Tchami, a festival headliner in his own right, was slated as the direct support for the night. The mastermind behind many big tracks of yester-year (he had his hand in the production of Turn Down For What), Tchami is a tsunami of massive bass house that takes on a variety of timbres. Unfortunately I don’t have anything objective to say about the set. It tickles my insides when supremely prolific DJ’s can take individual songs in the set and encapsulate my attention into seeing it as one whole cohesive song. A classic case of whole being worth more than the sum of its parts, Tchami set the bar high for the main act. However, these Canadians aren’t ones to be trifled with behind the decks.
When I was a baby raver, Zeds Dead at Decadence was the first massive-scale electronic act I had ever seen. From then on I have tumbled down the EDM rabbit hole all the way to seeing them headline Red Rocks for a third time. Throughout this period, Zeds Dead has never once conformed to a specific genre of EDM. From the Hot Sauce EP to whatever mysterious sorcery they are currently cooking up in the studio for their first full-length album, they’ve touched about every genre possible. Thursday night was a mish-mosh of everything you would expect from a Zeds Dead set. There was grimey dubstep, bouncy deep house, uplifting drum & bass and about a million bass shaking the rocks.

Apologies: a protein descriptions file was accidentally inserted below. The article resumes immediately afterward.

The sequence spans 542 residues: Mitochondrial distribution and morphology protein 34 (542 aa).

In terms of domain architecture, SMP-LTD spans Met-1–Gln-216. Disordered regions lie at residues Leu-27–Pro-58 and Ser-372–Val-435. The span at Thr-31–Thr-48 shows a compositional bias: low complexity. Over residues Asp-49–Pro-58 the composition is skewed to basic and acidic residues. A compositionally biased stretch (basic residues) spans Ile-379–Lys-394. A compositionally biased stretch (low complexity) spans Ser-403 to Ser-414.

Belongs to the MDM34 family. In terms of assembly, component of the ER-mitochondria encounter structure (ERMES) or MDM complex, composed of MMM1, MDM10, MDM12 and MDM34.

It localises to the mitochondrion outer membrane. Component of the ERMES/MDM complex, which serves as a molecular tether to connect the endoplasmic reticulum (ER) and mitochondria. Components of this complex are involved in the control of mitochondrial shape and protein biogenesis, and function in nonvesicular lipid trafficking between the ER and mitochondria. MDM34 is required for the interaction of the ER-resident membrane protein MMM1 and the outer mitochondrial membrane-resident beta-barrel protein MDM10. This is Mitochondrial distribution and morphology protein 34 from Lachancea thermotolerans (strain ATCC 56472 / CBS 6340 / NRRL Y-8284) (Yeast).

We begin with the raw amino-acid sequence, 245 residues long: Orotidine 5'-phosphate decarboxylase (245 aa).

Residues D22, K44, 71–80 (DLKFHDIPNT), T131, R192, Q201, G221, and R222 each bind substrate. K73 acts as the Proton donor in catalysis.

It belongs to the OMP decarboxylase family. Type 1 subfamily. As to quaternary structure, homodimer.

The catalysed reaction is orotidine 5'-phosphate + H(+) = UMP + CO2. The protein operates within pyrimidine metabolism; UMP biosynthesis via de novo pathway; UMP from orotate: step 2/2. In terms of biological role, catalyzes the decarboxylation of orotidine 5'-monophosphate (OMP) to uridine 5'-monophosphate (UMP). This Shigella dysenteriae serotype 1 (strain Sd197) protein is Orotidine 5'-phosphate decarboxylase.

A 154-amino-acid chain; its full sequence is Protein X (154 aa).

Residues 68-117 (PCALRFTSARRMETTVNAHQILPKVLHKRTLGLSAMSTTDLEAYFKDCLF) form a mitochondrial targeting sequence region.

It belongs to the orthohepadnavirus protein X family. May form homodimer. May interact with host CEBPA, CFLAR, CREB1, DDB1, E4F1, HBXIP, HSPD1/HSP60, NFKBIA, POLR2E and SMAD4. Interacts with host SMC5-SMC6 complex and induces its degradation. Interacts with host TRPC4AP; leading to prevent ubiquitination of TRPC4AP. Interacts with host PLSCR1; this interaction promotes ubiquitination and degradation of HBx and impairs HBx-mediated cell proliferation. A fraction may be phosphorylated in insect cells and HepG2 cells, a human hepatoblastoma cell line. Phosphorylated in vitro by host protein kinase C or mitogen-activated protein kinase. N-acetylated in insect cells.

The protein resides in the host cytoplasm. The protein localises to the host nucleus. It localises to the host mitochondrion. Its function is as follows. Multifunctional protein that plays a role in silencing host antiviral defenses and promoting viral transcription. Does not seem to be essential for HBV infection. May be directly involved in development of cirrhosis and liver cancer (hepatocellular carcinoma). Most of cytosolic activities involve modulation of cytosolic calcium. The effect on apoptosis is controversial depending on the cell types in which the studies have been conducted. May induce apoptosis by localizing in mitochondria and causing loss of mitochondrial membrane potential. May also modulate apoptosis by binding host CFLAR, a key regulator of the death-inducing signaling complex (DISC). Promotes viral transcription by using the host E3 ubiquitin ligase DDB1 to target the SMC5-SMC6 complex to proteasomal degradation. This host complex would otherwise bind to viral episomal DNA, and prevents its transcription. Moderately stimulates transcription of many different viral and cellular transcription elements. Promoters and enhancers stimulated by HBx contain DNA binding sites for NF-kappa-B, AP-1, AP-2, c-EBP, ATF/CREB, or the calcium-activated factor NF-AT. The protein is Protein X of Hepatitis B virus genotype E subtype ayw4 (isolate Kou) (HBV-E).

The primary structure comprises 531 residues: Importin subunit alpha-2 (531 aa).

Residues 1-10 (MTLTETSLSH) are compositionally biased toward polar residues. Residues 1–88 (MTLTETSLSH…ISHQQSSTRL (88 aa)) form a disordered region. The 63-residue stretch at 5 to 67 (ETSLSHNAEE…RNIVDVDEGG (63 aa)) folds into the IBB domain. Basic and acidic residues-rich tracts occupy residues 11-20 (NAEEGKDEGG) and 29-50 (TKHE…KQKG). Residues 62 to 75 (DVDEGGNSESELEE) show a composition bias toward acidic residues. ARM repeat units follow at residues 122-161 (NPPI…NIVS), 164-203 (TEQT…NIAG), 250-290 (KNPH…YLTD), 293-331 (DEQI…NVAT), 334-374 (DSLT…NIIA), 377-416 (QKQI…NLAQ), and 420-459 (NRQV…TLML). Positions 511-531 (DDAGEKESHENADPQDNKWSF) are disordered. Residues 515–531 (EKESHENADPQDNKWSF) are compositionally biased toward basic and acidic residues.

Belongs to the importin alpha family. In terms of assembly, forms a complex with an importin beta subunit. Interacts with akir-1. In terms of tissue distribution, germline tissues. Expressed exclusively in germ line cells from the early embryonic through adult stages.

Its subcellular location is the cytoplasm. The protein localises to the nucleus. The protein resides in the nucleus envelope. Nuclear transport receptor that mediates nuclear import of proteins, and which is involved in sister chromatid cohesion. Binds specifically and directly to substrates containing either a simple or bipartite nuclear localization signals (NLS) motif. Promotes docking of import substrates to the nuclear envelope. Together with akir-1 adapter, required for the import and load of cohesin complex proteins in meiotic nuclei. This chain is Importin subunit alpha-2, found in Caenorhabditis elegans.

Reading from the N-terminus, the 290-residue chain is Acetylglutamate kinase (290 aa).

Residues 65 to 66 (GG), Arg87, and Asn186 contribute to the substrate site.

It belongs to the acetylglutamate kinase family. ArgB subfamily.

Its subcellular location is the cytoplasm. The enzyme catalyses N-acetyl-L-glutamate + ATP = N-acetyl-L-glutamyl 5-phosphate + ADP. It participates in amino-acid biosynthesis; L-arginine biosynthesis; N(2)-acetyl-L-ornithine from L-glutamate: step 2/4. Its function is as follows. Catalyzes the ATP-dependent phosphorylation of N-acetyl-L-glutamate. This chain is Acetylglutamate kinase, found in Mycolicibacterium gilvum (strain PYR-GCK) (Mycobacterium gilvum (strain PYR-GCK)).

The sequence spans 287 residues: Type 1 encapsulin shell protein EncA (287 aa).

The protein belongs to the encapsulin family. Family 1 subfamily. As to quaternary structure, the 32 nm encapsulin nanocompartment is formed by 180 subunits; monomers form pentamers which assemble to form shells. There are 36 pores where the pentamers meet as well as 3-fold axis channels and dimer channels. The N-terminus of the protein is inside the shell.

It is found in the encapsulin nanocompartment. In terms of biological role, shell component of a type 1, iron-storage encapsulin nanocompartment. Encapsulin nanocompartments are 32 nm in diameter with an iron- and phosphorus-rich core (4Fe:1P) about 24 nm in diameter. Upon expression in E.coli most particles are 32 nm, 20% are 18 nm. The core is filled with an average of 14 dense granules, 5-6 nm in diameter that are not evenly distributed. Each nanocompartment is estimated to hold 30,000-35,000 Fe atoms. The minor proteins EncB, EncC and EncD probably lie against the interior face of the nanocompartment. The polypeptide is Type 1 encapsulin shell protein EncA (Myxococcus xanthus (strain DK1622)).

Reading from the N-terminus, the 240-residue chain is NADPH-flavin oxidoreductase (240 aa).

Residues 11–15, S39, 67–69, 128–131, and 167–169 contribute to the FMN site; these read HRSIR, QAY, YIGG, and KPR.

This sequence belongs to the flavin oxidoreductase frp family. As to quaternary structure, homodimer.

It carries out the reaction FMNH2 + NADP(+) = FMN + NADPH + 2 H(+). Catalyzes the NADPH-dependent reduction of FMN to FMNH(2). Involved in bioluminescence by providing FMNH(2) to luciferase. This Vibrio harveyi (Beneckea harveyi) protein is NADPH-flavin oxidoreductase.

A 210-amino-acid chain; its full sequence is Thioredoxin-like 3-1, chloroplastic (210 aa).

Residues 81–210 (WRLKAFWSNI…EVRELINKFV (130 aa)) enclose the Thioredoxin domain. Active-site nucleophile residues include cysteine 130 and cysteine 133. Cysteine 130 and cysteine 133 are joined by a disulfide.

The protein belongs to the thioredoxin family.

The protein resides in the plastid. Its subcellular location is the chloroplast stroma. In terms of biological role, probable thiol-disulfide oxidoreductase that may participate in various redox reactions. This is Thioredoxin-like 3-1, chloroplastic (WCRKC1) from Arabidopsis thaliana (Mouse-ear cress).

Even with an extensive portfolio of originals, it’s difficult for Zeds Dead to fit in the entire discography within a 2-hour set. It’s interesting watching them develop as artists by seeing which songs they axe from their live sets. Classics like “Rude Boy” and “White Satin” were obvious keepers, but the lack of collaborator Omar LinX present ruled out big hits like “Out For Blood” and “Cowboy”. Slightly to my dismay, I made up for my hurt feelings with raging. I was forced to get my groove on however during the deep, Euro-club shuffle music stage of the night. It was during this point we saw special guests that even had my slightly jaded self flabbergasted. When a song like “Lost You” comes on, it’s already enough to put the crowd in a frenzy. The song took a new face - or rather two - when singers Twin Shadow and D’Angelo Lacy joined the stage to belt out the haunting falsetto verses. From there, it was right back into the dirty-to-deep genre flipping style they have perfected.